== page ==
3 Ways of Hearing God’s Workplace Calling (Video)

Video / Produced by TOW Project

Most people don’t hear God speak from the clouds and point them to a particular career.

If you’re wondering what God is calling you to do, here are three things to pay attention to:

  1. The needs of the world
  2. Your skills and gifts
  3. Your truest desires.

1) The needs of the world

God created people to work to meet the needs of humanity. Needs aren’t just huge global problems. You’re called to solve the immediate needs around you - like working to support your family.

1 Timothy 5:8 says that “Whoever does not provide for relatives, and especially for family members, has denied the faith.”

Beyond the walls of your home there are needs both big and small. In Matthew 25:34-36 Jesus blesses those who give food to the hungry, clothes to the naked, and care to the sick.

God praises the excellent woman of Proverbs 31 because “She opens her hand to the poor and reaches out her hands to the needy.” She’s able to do this because she works and “her merchandise is profitable” (Proverbs 31:18-20).

It’s impossible for you to meet all the needs of the world, so narrow it down: What needs are you personally responsible for? (like caring for children or extended family.)

What needs are you in a good position to meet? (You might run for elected office in your town, instead of moving away to find new work.)

Are there needs that not many others are willing to address? (You might be one of the few people willing to document human rights abuses across the world. If an issue is frequently on your mind, it could be that God is using it to call you.)

God has given everyone the ability to recognize something that the world needs. God expects you to notice these needs and get to work, even without hearing an audible call.

2) Your skills and gifts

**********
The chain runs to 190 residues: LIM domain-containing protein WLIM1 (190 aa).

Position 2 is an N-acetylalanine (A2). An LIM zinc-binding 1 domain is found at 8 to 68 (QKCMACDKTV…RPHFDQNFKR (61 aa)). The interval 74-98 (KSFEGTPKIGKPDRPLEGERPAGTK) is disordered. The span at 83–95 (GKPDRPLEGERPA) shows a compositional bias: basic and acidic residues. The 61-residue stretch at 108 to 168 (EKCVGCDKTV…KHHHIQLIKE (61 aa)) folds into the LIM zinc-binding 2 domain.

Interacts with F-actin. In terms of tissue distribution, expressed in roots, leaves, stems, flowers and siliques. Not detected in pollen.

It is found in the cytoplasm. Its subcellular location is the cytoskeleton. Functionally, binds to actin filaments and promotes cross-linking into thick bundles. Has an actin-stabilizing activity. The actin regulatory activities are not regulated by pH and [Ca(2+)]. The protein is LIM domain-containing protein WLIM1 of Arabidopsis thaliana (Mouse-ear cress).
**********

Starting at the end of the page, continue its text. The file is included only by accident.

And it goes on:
The Bible says that God gives people gifts for accomplishing specific work. Some of these gifts are named, as in Romans 12:6-8 which lists prophesy, teaching, generosity, diligence and cheerfulness.

And of course there are specific workplace gifts, like talents for mathematics or cooking, which also come from God.

Other people can often see your gifts better than you can. Ask Christians in your community what they see in you. Or use an assessment tool to learn more about yourself.

Your gifts are a good starting point, but not an end to finding your calling. After all, gifts develop with effort over time, and sometimes God gives his gifts only after you take the job in which you’ll need them. So keep an open mind to how God made you and where he might be calling you next.

3) Your truest desires

Your desires are important to God. Psalm 37:4 says “Take delight in the Lord, and he will give you the desires of your heart.”

Christians sometimes expect that if God calls them to a job, it will be something they hate, as in: think of a country you would hate living in, and imagine God is calling you to be a missionary there. But why? The best missionaries love the place and people they serve. And besides, who says God wants you to be a missionary? If God is guiding you towards a particular place or profession, it’s more likely you’ll feel a deep desire for it in your heart.

In the end, there’s Freedom in Christ.

The needs of the world, your skills and gifts, and your truest desires may be guides to your calling. But there’s no formula. For most Christians, God’s calling is more like being pointed in God’s direction, rather than like being given a particular job title to aim for.

Thank God, you don’t have to get the perfect job or fulfill your unique potential to make God happy. In Christ, believers have perfect freedom.

As 2 Corinthians 3:17 puts it, “Now the Lord is the Spirit, and where the Spirit of the Lord is, there is freedom.”

As a new creation in Christ (2 Corinthians 5:17), you have freedom to take risks, to fail, and to make mistakes. Or you can accept the job you’re in as good enough, and work with God there.

In the end, you won’t be judged on your job, but on the merits of Jesus Christ, applied to you by God’s grace in giving you faith.

There is only one indispensable calling from God: the call to belong to Christ.